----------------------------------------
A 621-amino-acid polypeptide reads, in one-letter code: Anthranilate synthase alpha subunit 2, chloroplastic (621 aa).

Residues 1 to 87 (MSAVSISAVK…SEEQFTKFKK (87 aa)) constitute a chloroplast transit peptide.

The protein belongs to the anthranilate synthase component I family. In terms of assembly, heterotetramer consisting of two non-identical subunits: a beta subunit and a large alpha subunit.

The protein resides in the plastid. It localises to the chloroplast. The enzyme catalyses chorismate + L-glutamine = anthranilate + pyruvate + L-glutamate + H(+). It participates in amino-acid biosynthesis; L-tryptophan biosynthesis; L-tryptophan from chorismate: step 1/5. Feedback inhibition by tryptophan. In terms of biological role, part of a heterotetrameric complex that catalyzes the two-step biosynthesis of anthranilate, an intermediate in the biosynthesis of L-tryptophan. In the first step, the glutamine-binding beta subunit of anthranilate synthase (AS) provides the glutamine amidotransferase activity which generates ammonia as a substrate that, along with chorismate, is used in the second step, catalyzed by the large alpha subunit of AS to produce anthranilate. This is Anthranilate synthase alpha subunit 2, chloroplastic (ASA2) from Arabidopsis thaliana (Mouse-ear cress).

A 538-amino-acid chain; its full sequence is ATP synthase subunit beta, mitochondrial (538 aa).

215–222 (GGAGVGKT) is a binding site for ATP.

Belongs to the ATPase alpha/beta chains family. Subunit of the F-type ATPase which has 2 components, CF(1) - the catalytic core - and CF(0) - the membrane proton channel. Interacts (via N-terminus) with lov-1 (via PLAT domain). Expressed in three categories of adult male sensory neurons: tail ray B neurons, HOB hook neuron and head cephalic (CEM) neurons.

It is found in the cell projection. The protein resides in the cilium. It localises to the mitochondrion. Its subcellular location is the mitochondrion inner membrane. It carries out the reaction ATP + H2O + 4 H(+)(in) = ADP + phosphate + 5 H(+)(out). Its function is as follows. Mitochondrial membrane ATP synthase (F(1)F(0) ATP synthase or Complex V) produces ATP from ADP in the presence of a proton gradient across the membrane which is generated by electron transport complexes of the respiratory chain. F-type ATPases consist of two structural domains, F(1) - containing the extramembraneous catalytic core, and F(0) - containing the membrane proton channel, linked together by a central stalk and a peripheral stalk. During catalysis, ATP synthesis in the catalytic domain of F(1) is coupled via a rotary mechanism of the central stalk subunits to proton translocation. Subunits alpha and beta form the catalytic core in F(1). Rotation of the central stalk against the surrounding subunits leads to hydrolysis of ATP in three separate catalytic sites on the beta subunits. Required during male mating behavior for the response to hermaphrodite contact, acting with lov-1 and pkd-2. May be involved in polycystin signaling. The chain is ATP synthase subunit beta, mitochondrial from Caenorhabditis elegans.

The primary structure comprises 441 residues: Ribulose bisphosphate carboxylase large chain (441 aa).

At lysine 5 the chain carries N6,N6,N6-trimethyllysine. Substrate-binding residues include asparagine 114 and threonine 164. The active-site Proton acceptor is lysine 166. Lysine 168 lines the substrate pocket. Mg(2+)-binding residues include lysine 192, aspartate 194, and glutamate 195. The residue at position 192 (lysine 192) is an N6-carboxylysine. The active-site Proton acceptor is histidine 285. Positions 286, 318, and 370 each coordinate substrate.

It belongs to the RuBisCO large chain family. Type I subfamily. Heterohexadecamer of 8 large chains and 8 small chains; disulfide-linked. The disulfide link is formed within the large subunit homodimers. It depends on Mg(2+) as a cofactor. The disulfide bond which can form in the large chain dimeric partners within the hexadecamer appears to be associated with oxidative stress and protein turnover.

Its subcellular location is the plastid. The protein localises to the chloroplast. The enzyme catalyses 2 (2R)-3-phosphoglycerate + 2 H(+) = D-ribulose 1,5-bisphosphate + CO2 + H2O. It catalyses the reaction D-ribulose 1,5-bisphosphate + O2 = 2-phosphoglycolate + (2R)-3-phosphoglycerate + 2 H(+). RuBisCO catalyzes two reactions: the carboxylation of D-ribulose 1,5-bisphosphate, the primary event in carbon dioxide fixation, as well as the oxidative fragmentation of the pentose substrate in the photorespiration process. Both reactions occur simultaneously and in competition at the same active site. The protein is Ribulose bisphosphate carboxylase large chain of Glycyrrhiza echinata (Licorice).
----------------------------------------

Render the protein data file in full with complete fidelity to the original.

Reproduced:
A 621-amino-acid polypeptide reads, in one-letter code: Anthranilate synthase alpha subunit 2, chloroplastic (621 aa).

Residues 1 to 87 (MSAVSISAVK…SEEQFTKFKK (87 aa)) constitute a chloroplast transit peptide.

The protein belongs to the anthranilate synthase component I family. In terms of assembly, heterotetramer consisting of two non-identical subunits: a beta subunit and a large alpha subunit.

The protein resides in the plastid. It localises to the chloroplast. The enzyme catalyses chorismate + L-glutamine = anthranilate + pyruvate + L-glutamate + H(+). It participates in amino-acid biosynthesis; L-tryptophan biosynthesis; L-tryptophan from chorismate: step 1/5. Feedback inhibition by tryptophan. In terms of biological role, part of a heterotetrameric complex that catalyzes the two-step biosynthesis of anthranilate, an intermediate in the biosynthesis of L-tryptophan. In the first step, the glutamine-binding beta subunit of anthranilate synthase (AS) provides the glutamine amidotransferase activity which generates ammonia as a substrate that, along with chorismate, is used in the second step, catalyzed by the large alpha subunit of AS to produce anthranilate. This is Anthranilate synthase alpha subunit 2, chloroplastic (ASA2) from Arabidopsis thaliana (Mouse-ear cress).

A 538-amino-acid chain; its full sequence is ATP synthase subunit beta, mitochondrial (538 aa).

215–222 (GGAGVGKT) is a binding site for ATP.

Belongs to the ATPase alpha/beta chains family. Subunit of the F-type ATPase which has 2 components, CF(1) - the catalytic core - and CF(0) - the membrane proton channel. Interacts (via N-terminus) with lov-1 (via PLAT domain). Expressed in three categories of adult male sensory neurons: tail ray B neurons, HOB hook neuron and head cephalic (CEM) neurons.

It is found in the cell projection. The protein resides in the cilium. It localises to the mitochondrion. Its subcellular location is the mitochondrion inner membrane. It carries out the reaction ATP + H2O + 4 H(+)(in) = ADP + phosphate + 5 H(+)(out). Its function is as follows. Mitochondrial membrane ATP synthase (F(1)F(0) ATP synthase or Complex V) produces ATP from ADP in the presence of a proton gradient across the membrane which is generated by electron transport complexes of the respiratory chain. F-type ATPases consist of two structural domains, F(1) - containing the extramembraneous catalytic core, and F(0) - containing the membrane proton channel, linked together by a central stalk and a peripheral stalk. During catalysis, ATP synthesis in the catalytic domain of F(1) is coupled via a rotary mechanism of the central stalk subunits to proton translocation. Subunits alpha and beta form the catalytic core in F(1). Rotation of the central stalk against the surrounding subunits leads to hydrolysis of ATP in three separate catalytic sites on the beta subunits. Required during male mating behavior for the response to hermaphrodite contact, acting with lov-1 and pkd-2. May be involved in polycystin signaling. The chain is ATP synthase subunit beta, mitochondrial from Caenorhabditis elegans.

The primary structure comprises 441 residues: Ribulose bisphosphate carboxylase large chain (441 aa).

At lysine 5 the chain carries N6,N6,N6-trimethyllysine. Substrate-binding residues include asparagine 114 and threonine 164. The active-site Proton acceptor is lysine 166. Lysine 168 lines the substrate pocket. Mg(2+)-binding residues include lysine 192, aspartate 194, and glutamate 195. The residue at position 192 (lysine 192) is an N6-carboxylysine. The active-site Proton acceptor is histidine 285. Positions 286, 318, and 370 each coordinate substrate.

It belongs to the RuBisCO large chain family. Type I subfamily. Heterohexadecamer of 8 large chains and 8 small chains; disulfide-linked. The disulfide link is formed within the large subunit homodimers. It depends on Mg(2+) as a cofactor. The disulfide bond which can form in the large chain dimeric partners within the hexadecamer appears to be associated with oxidative stress and protein turnover.

Its subcellular location is the plastid. The protein localises to the chloroplast. The enzyme catalyses 2 (2R)-3-phosphoglycerate + 2 H(+) = D-ribulose 1,5-bisphosphate + CO2 + H2O. It catalyses the reaction D-ribulose 1,5-bisphosphate + O2 = 2-phosphoglycolate + (2R)-3-phosphoglycerate + 2 H(+). RuBisCO catalyzes two reactions: the carboxylation of D-ribulose 1,5-bisphosphate, the primary event in carbon dioxide fixation, as well as the oxidative fragmentation of the pentose substrate in the photorespiration process. Both reactions occur simultaneously and in competition at the same active site. The protein is Ribulose bisphosphate carboxylase large chain of Glycyrrhiza echinata (Licorice).